As if the Senate elections weren’t marked with controversy already, a new issue has arisen. The Elections, which occurred in March of this year, had already been marred with allegations of horse-trading and bribery. Now Jamaat-i-Islami (JI) emir Senator Sirjaul Haq has made another extraordinary claim about the elections, where he alleges that the election of the chairman was orchestrated “from the top”, an allegation that seriously damages the elections credibility.

The JI emir implicates its ally party, Pakistan Tehreek-i-Insaaf (PTI) in this claim, saying that Khyber Pakhtunkwa Chief Minister Pervez Khattak had called him some days before the Senate chairman’s election and sought JI votes for their nominee. When asked about the name of the nominee, Khattak said he was not aware of the name yet because the decision was “coming from the top”, a veiled reference to the establishment.

While this revelation inflicts damage to the credibility of the elections, it is an even bigger blow to PTI. The party, which has always emphasised honesty and transparency, was just celebrating electoral integrity by naming its party members involved in horse-trading. The party has been hit by a broadside from an ally that claims that the party took directions from the military voting for Sirjani. Not only does this cast further doubt on the already murky elections, it undercuts PTI’s narrative and exposes the role the military has played in shutting out the Pakistan Muslim League-Nawaz. Not only will it be harder for PTI to refute the ‘bias’ arguments of the PML-N on the Panama case, but every instance of establishment engineering against the PML-N has seen the leading party win even more votes in elections.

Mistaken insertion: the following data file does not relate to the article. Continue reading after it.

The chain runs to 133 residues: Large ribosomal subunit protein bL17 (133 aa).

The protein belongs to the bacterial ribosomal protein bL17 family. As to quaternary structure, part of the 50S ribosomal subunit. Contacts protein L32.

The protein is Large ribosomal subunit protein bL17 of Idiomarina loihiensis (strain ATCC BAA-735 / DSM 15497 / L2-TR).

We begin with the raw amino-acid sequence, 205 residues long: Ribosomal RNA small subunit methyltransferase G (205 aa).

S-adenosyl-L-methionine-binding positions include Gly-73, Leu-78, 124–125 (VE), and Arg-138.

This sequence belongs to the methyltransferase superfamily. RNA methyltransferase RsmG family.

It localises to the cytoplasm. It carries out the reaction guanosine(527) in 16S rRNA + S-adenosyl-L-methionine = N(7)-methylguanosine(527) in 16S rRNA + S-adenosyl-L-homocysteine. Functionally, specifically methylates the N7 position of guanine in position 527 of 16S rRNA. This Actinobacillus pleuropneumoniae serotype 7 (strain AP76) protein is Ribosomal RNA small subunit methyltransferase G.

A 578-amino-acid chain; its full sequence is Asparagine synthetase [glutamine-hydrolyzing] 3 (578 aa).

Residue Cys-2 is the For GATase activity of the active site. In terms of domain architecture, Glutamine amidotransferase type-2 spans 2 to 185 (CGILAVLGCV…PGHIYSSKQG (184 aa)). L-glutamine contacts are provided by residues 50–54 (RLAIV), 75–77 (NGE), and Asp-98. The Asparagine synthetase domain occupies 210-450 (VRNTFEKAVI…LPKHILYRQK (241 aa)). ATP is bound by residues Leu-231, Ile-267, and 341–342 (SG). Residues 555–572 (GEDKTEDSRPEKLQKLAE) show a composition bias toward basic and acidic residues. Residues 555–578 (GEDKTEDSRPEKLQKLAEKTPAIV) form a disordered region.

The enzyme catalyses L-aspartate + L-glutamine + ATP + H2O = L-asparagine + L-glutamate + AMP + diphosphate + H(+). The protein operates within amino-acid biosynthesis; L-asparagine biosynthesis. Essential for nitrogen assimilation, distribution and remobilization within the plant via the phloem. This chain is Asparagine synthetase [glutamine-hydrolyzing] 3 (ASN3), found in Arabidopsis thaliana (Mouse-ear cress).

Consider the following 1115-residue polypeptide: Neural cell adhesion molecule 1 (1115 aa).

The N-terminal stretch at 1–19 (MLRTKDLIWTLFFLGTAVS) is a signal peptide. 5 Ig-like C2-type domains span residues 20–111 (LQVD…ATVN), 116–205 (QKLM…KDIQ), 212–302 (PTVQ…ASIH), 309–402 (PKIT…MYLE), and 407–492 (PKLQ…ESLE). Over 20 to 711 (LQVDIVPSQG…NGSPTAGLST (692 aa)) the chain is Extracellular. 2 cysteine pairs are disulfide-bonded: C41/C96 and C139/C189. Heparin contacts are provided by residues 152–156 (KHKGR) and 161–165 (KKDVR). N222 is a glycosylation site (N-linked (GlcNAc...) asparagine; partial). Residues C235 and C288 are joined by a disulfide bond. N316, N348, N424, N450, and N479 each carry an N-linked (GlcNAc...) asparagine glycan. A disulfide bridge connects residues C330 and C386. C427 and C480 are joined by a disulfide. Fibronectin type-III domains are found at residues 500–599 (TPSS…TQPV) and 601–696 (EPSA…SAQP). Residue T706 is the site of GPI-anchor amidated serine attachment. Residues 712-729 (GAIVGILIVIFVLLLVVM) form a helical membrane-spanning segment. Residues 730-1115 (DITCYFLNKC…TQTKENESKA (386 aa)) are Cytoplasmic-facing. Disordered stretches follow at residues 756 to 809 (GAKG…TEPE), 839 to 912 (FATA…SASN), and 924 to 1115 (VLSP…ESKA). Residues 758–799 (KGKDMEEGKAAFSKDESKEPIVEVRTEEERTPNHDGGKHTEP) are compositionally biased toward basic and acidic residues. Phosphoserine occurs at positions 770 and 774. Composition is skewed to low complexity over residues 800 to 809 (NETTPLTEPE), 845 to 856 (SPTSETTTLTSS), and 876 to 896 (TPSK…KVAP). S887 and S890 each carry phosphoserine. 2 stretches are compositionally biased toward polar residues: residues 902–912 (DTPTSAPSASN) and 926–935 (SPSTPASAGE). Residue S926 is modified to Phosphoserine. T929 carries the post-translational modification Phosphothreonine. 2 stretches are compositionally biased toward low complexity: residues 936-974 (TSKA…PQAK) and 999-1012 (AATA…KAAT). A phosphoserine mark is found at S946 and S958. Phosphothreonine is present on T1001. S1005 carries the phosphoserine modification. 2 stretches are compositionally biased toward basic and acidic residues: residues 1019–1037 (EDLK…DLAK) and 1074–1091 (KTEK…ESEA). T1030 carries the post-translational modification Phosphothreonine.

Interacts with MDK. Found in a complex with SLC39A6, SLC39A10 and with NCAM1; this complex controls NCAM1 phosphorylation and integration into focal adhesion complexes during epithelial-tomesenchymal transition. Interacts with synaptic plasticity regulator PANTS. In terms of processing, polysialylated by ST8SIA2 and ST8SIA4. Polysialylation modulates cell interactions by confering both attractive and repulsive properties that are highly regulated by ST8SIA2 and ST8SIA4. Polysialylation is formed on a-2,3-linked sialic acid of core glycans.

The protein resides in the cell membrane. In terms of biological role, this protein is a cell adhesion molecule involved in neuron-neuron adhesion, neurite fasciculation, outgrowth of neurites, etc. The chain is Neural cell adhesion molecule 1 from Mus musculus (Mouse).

While this sets out an unfortunate start to the election year, revealing truths coming out early are good for the general elections, since they ensure that such practices are not repeated. The credibility of Senate Elections may have been effectively damaged, however, repeating the Elections may not be the best course of action, considering nobody wants the general elections delayed. What the controversies around these elections should do is put everyone on their toes, especially those authorities which meddle in democracy. Establishment playing a role in elections never stays a secret; rather, it is its own players, like Sirajul Haw, and PSP’s Mustafa Kamal during the proposed MQM-PSP merger, which exposes external interference.